The 'No Confidence' Vote: An Almost Perfect Outcome for Opposition
It almost [almost] pains me to say it but Conservative MP Jesse Norman's letter to the Prime Minister early on Monday morning was so right and so succinct; so brutal, too, in a way - even if Norman himself had supported Johnson for 15 years and it seems as though he’d only just noticed these things about the Prime Minister when it turned out that Johnson may adversely affect his own career.
Among other things, Norman denounced the Prime Minister’s claim that he was "vindicated" by Sue Gray as "grotesque"; the Rwanda deportation plan is "ugly", that Johnson lacks a long term plan, "a sense of integrity" and respect for rule of law.
He was right.
Norman was presumably one of the 148 Conservative MPs that sought to depose Boris Johnson on Monday evening that didn’t fall for the pork-barrelling that appeared to be taking place as whips operated “like gangsters” in assuring tentative votes from an unsettled subset of wavering MPs.
One of the broader points that was being missed by the media with regards to the confidence vote - at least on Monday - was that even if Boris Johnson ‘technically’ won, he’d have still ostensibly lost depending on how high the number was of those who voted against him.
Think of the context:
Everything that his supporters had been saying across social media - from Elizabeth Truss, to Rishi Sunak, Dominic Raab, even Nadine Dorries and the usual sycophants - was the glass half-full approach that sought to remind people of the ‘positive’ things Boris Johnson has apparently delivered during his occupancy of Downing St.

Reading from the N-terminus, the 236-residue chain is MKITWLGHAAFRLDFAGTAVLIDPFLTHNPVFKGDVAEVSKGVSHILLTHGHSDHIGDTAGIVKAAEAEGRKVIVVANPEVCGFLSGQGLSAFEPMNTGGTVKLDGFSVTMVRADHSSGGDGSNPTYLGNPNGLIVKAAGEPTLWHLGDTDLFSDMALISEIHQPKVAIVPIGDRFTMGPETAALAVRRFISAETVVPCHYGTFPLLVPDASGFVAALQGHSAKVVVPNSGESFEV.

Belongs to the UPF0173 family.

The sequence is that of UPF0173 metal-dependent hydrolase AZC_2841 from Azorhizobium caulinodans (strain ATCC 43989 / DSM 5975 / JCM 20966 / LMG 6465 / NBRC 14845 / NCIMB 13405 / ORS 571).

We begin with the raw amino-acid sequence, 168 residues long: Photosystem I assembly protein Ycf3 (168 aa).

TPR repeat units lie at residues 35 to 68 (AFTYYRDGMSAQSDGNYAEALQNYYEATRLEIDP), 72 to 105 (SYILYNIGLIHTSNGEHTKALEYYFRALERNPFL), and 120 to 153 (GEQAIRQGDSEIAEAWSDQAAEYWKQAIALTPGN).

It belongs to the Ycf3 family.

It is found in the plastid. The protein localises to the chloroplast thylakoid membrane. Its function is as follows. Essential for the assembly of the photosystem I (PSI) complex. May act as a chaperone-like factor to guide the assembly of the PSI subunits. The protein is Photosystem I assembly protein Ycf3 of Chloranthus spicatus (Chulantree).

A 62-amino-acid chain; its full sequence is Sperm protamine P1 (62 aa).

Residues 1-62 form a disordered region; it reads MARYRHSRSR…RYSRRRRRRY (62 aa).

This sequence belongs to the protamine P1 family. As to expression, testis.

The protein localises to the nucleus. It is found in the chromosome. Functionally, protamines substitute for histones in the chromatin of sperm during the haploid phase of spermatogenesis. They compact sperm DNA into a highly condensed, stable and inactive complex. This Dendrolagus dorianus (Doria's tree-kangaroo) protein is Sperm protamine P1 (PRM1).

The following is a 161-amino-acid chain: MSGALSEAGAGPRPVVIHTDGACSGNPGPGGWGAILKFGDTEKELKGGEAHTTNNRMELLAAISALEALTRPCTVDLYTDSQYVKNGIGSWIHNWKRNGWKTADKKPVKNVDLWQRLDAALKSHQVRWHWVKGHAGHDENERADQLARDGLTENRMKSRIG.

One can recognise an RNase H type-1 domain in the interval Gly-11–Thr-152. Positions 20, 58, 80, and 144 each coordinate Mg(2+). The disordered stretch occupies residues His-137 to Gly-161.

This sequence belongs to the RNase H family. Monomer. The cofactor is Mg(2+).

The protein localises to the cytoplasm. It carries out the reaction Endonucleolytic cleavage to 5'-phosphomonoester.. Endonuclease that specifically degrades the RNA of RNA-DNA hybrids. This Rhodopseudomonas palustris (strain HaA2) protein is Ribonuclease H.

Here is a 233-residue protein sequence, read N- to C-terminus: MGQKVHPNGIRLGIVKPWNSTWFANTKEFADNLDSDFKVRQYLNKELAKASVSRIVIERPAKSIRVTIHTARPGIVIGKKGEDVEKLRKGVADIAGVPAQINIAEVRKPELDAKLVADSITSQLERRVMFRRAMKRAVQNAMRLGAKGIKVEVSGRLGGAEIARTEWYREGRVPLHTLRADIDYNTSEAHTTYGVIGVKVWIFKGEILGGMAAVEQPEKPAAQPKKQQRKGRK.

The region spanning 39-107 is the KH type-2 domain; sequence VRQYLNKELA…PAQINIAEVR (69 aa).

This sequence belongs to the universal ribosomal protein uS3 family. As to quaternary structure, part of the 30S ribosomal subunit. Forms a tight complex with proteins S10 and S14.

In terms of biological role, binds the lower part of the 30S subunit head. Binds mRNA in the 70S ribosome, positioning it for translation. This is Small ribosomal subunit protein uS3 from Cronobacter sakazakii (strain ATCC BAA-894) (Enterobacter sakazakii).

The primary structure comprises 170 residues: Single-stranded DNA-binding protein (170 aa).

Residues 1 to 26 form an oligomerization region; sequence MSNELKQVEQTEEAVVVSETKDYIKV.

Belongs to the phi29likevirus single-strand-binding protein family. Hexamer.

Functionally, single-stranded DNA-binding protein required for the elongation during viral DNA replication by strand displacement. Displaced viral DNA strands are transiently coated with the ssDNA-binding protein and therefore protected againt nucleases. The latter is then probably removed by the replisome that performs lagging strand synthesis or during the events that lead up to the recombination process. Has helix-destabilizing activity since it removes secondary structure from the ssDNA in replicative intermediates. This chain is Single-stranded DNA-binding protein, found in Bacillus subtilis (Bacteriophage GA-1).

Yet regardless of these seemingly ‘positive’ aspects - some of which in the case of Nadine Dorries are highly dubious, suspect and questionable [as we will get to later in this article] - there should not be a logical or rational explanation to explain how we have arrived at the destination we are at now in spite of these ‘things’.
We should not be here calling votes of ‘no confidence’ in the Prime Minister. The Conservatives and Boris Johnson should not be here, either.
This, until around October last year, was Boris ‘eyes another decade in power’ Johnson after all.
But we are here. And there’s a reason for that.